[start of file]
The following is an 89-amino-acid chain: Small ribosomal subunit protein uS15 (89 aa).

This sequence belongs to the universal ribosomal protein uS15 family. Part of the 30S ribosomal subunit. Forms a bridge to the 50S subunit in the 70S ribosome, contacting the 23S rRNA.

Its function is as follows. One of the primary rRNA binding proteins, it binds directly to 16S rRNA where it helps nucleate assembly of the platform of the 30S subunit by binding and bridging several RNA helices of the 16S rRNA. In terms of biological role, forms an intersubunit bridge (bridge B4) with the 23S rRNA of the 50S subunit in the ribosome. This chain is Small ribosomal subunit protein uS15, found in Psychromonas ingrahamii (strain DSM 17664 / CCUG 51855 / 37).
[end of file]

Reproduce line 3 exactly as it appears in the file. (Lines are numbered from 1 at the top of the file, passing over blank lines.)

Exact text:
Its function is as follows. One of the primary rRNA binding proteins, it binds directly to 16S rRNA where it helps nucleate assembly of the platform of the 30S subunit by binding and bridging several RNA helices of the 16S rRNA. In terms of biological role, forms an intersubunit bridge (bridge B4) with the 23S rRNA of the 50S subunit in the ribosome. This chain is Small ribosomal subunit protein uS15, found in Psychromonas ingrahamii (strain DSM 17664 / CCUG 51855 / 37).